Howard Brownstein, principal in Nachman Hays Brownstein Inc., a crisis management firm, confirmed to Credit Union Times that one credit union was holding out on NHB's attempts to sell the entire loan portfolio; however, he declined to name the credit union.
But Court documents revealed the dissenting client: the $247 million Picatinny Federal Credit Union of Dover, N.J.
On Feb. 23, U.S. Mortgage Corp. filed Chapter 11 bankruptcy in U.S. Bankruptcy Court in Newark, N.J. A few days later, NHB, which is managing U.S. Mortgage Corp's affairs, issued a press release announcing the bankruptcy and blaming among other things, "a credit union [that] insisted upon advising its members to stop sending payments."
Picatinny's bankruptcy objection documents detail fraud allegedly committed by U.S. Mortgage-to the tune of more than $110 million-and the resulting tug of war that ensued for the credit union's loan portfolio.
According to court documents, Picatinny said it learned in late January that U.S. Mortgage had sold 58 of its mortgages, worth $14 million, to Fannie Mae without the credit union's knowledge or approval. The credit union said it didn't receive any proceeds from those sales.
Brownstein confirmed what he called "recordkeeping irregularities" at U.S. Mortgage, saying a federal search warrant was served on the company on Jan. 27.
"At that point, based on what we learned, the company determined it had to cease operating in terms of closing loans," he said. He added that NHB first identified loans in the pipeline that were under interest rate lock agreements but hadn't yet closed so the referring credit unions could assist the borrowing members.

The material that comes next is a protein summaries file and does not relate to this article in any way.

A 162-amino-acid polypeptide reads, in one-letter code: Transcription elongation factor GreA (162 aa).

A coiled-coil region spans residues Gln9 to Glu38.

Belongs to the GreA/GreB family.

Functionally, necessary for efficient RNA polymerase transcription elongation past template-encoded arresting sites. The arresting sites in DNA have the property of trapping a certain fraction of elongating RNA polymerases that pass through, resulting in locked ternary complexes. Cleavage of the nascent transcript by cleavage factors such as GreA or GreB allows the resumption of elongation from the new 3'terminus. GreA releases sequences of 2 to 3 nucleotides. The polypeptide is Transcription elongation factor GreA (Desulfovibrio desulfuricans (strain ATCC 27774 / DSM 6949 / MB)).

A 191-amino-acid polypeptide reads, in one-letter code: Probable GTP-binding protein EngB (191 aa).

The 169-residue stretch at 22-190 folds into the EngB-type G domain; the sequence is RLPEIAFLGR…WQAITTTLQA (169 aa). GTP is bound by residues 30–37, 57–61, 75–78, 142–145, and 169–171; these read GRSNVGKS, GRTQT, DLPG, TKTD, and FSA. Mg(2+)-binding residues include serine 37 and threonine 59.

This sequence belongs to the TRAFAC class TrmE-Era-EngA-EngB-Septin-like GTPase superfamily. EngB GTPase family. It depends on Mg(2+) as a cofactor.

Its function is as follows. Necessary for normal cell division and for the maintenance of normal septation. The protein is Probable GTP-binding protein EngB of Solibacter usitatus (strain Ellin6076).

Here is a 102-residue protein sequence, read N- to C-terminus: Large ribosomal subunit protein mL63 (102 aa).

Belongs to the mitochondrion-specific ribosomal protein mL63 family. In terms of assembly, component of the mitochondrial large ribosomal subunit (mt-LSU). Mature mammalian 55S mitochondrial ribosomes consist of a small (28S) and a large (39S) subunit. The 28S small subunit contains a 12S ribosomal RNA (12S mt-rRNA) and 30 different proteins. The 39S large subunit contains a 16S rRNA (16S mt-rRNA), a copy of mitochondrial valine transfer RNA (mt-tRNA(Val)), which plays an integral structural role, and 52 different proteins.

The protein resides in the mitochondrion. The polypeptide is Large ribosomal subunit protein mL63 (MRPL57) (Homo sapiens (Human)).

Upon discovering the alleged fraud, Picatinny froze its U.S. Mortgage accounts and immediately demanded the return of its loan files so it could search for a new loan servicer. However, Picatinny charged that U.S. Mortgage refused to return the files on the basis that it was attempting to sell the loan servicing rights to another servicer.
Brownstein confirmed that NHB was attempting to sell U.S. Mortgage's entire portfolio, saying, "We have reason to believe that we can get a better deal than credit unions could get individually because we have such a big volume advantage." However, he added that it was within credit union clients' rights to refuse the group deal and negotiate with NHB individually.
On Feb. 20, Picatinny went to New Jersey Superior Court to seek a temporary restraining order to prevent the sale of its servicing rights and require the return of its loan files. Before that request was heard in court, U.S. Mortgage filed for bankruptcy.
CU National Mortgage had approximately 120 credit union clients, Brownstein said, and as many as 30 could be victims of fraud.
"They have been the most active in interfacing with us," he said of those affected.
Washington-based attorney Bruce Jolly, who has been working as a liaison between U.S. Mortgage and affected credit unions, said the bankruptcy filing created a "substantially different process" in the effort to resolve the issue.
Jolly said ownership disputes between Fannie Mae and credit unions could result in litigation, but he's hopeful the parties involved will reach a conclusion themselves.
"I am very much in the credit unions' camp on this," Jolly said. "We need a resolution. My greatest concern is that these loans will remain in limbo for an unreasonable period of time."
He added that although the bankruptcy filing required a massive shift in strategy, one good thing about the bankruptcy is that it could result in a comparatively quick resolution.
The court listed 20 of the largest creditors laying claims against U.S. Mortgage. At the top is Fannie Mae, owed nearly $100 million. The $760 million Suffolk Federal Credit Union is next on the list at $33.7 million owed. The $396 million Proponent Federal Credit Union of Nutley, N.J., is owed $21.6 million, followed by Picatinny FCU with $9.5 million in unsecured claims, the $319 million Sperry Associates FCU with $9.2 million, and the $148 million Treasury Department FCU with $8.7 million.
No individual charges have been filed and no employee names have been listed in court documents filed so far. Brownstein said he couldn't discuss the details but added that he's confident the current FBI investigation will result in individual charges.